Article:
DNA (short for deoxyribonucleic acid) holds the genetic code of every organism on earth. While humans generally have no objections to the collection and mapping of fruit fly and mouse DNA, many feel it's a violation of privacy when the DNA in question is their own. From the tiniest sample of any tissue or fluid from your body, a molecular biologist can extract the DNA, make as many copies as he or she chooses (through a process called amplification), and then analyze the DNA for certain traits. How that information can be used is what excites some people -- and worries others.
The first step in profiling is extracting the DNA from the tissue or fluid sample. If the sample is small, the DNA can be amplified (copied) by a technique called polymerase chain reaction (PCR). Then the actual profiling begins. In one of the most common profiling methods, restriction fragment length polymorphism (RFLP), DNA is chopped into fragments using a set of enzymes that recognize and cut DNA at the same positions every time. Then the fragments are sorted by electrical charge and size on a gel, stained or radioactively labeled, and analyzed. The resulting banding pattern is the DNA profile.
Since the DNA in each person is a three-billion-base-pair sequence, only small sections of the DNA are profiled. Profilers choose short, highly variable sequences that effectively "fingerprint" individuals. These sequences occur in so-called "noncoding" regions of the DNA that do not code for proteins. In fact, a whopping 90 percent of your DNA is noncoding. Only the remaining 10 percent of your DNA contains the genes that make the proteins that make you you.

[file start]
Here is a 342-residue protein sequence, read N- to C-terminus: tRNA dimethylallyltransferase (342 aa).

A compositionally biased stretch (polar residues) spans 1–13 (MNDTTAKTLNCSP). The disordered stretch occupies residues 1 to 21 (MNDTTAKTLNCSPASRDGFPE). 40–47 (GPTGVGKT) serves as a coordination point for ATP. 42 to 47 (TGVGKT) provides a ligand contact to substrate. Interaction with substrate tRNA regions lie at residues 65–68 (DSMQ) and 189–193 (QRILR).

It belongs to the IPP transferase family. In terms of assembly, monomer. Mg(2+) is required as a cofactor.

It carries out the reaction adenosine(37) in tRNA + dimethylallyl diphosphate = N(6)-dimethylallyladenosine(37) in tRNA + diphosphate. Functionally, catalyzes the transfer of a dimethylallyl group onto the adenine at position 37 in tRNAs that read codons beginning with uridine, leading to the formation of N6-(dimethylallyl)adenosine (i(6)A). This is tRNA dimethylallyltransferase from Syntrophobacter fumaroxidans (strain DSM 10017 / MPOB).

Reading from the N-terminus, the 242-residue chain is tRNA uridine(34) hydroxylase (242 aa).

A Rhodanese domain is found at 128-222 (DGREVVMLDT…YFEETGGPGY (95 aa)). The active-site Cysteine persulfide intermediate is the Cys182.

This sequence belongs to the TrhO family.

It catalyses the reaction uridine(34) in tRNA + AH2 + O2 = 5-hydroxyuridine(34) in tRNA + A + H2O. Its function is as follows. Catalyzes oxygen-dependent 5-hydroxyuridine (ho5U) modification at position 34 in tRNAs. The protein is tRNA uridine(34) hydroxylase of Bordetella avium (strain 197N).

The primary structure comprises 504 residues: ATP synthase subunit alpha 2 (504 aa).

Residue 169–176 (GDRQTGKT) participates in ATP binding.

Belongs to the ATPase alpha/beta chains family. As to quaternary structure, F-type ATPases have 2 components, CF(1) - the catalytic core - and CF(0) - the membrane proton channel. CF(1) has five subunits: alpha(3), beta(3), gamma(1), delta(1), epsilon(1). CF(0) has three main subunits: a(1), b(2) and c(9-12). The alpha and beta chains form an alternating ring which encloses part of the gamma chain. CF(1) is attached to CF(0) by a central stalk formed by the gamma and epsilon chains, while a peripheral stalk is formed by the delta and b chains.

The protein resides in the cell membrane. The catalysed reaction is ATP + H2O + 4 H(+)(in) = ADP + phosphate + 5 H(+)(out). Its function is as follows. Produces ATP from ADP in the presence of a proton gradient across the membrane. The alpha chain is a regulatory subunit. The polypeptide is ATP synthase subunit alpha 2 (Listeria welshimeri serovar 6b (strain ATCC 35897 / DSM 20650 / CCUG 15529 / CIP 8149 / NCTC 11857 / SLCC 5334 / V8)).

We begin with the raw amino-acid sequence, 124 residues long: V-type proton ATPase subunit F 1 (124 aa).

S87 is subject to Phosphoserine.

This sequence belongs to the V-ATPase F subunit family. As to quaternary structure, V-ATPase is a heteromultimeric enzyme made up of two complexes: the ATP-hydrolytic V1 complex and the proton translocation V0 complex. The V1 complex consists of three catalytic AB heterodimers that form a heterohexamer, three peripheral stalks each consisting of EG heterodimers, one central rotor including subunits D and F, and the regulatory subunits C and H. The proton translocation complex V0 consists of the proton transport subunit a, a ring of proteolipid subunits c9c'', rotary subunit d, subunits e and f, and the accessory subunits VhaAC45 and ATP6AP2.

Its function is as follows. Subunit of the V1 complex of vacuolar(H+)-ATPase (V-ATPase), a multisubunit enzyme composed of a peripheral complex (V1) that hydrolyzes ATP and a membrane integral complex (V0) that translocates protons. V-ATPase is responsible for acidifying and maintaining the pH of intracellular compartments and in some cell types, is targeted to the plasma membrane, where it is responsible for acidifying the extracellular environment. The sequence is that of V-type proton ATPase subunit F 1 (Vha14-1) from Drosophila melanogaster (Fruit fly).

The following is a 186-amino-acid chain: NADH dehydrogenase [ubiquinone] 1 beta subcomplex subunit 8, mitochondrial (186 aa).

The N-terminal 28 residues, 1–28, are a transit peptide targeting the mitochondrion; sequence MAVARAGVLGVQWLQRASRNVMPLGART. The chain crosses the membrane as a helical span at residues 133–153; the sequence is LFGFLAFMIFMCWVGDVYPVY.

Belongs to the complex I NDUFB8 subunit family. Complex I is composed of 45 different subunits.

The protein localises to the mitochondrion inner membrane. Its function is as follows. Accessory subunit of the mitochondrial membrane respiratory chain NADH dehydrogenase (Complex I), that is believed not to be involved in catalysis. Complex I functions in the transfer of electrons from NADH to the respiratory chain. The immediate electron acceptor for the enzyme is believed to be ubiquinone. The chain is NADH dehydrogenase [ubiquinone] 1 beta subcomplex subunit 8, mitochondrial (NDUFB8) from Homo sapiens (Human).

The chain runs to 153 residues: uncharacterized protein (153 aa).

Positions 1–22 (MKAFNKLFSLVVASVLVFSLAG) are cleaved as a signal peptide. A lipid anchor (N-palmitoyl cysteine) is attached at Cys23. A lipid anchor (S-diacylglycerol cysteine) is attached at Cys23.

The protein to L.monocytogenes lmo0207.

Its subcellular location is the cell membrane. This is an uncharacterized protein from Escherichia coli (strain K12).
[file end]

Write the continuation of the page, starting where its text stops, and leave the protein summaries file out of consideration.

For now, DNA profiles are being used only to identify individuals, not their physical characteristics. But the same technology can be used for complete genetic profiling of coding DNA which would reveal highly personal information, such as a person having the gene for colon cancer, or heart disease. If such information became publicly available, individuals might face health insurance or job discrimination.
Many organizations that do DNA profiling are freezing and storing their original DNA-containing samples. Such practices have caused mounting public concern about "function creep": that samples collected for profiling individuals might later be used for other purposes, such as genetic profiling or cloning. But DNA profiling may also hold great promise for our future health. If the Human Genome Project achieves its goals, the entire set of roughly 30,000 genes will be mapped by 2003. Once a complete map is available, every sample in a DNA bank could be fully analyzed for every single heritable trait. Every child could be profiled at birth, giving him or her the chance to lead the healthiest life possible by avoiding triggers for diseases and conditions to which he or she is genetically predisposed. As with any new technology, the overriding challenge for the future of DNA profiling will be to use it wisely, respecting the privacy and the rights of individuals.
What issues and concerns about DNA testing are raised in this program? Do you think that anyone who is arrested should have to have his or her DNA tested? Why or why not? What safeguards, if any, should there be on future uses of DNA databases?